`Mathematical Problems in EngineeringVolume 2012 (2012), Article ID 121323, 10 pageshttp://dx.doi.org/10.1155/2012/121323`
Research Article

Phase and Antiphase Synchronization between 3-Cell CNN and Volta Fractional-Order Chaotic Systems via Active Control

Department of Electrical Engineering, Imam Khomeini International University, Qazvin 34149-16818, Iran

Received 23 November 2011; Revised 10 February 2012; Accepted 12 February 2012

Abstract

Synchronization of fractional-order chaotic dynamical systems is receiving increasing attention owing to its interesting applications in secure communications of analog and digital signals and cryptographic systems. In this paper, a drive-response synchronization method is studied for “phase and antiphase synchronization” of a class of fractional-order chaotic systems via active control method, using the 3-cell and Volta systems as an example. These examples are used to illustrate the effectiveness of the synchronization method.

1. Introduction

The theory of fractional calculus is a 300-year-old topic which can trace back to Leibniz, Riemann, Liouville, Grünwald, and Letnikov [1, 2]. However, the fractional calculus did not attract much attention for a long time. Nowadays, the past three decades have witnessed significant progress on fractional calculus, because the applications of fractional calculus were found in more and more scientific fields, covering mechanics, physics, engineering, informatics, and materials. Nowadays, it has been found that some fractional-order differential systems such as the fractional-order jerk model [3], the fractional-order Rössler system [4], and the fractional-order Arneodo system [5] can demonstrate chaotic behavior.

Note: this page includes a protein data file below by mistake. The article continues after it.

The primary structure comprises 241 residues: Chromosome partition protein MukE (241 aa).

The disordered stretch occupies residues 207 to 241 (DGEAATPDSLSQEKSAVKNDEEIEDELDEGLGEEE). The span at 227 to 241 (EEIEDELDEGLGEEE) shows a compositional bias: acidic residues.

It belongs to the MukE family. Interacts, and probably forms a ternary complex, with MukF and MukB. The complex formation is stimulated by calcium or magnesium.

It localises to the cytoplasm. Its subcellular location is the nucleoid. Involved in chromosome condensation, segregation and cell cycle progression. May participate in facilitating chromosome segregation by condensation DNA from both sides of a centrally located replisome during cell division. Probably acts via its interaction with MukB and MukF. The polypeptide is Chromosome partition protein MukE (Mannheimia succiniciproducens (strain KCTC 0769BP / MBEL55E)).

Recently, synchronization of fractional-order chaotic systems has started to attract increasing attention due to its potential applications in secure communication and control processing [6, 7]. The concept of synchronization can be extended to generalized synchronization [8], complete synchronization [9], lag synchronization [10], phase synchronization, antiphase synchronization [11], and so on.

Synchronization of fractional-order chaotic systems was first studied by Deng and Li [12] who carried out synchronization in case of the fractional Lü system. Further, they have investigated synchronization of fractional Chen system [13].

In this paper, phase and anti-phase synchronization using is introduced, which is used to “phase and anti-phase synchronization” for a class of fractional-order chaotic systems using active control method [14].

The outline of the rest of the paper is organized as follows. First, Section 2 provides a brief review of the fractional derivative and the numerical algorithm of fractional-order differential equation. Section 3 is devoted to 3-Cell and Volta systems description. Next, in Section 4, the definition of phase and anti-phase synchronization is introduced. In Section 5, the proposed method is applied to synchronize two examples of fractional-order chaotic systems. Finally, Section 6 is the brief conclusion.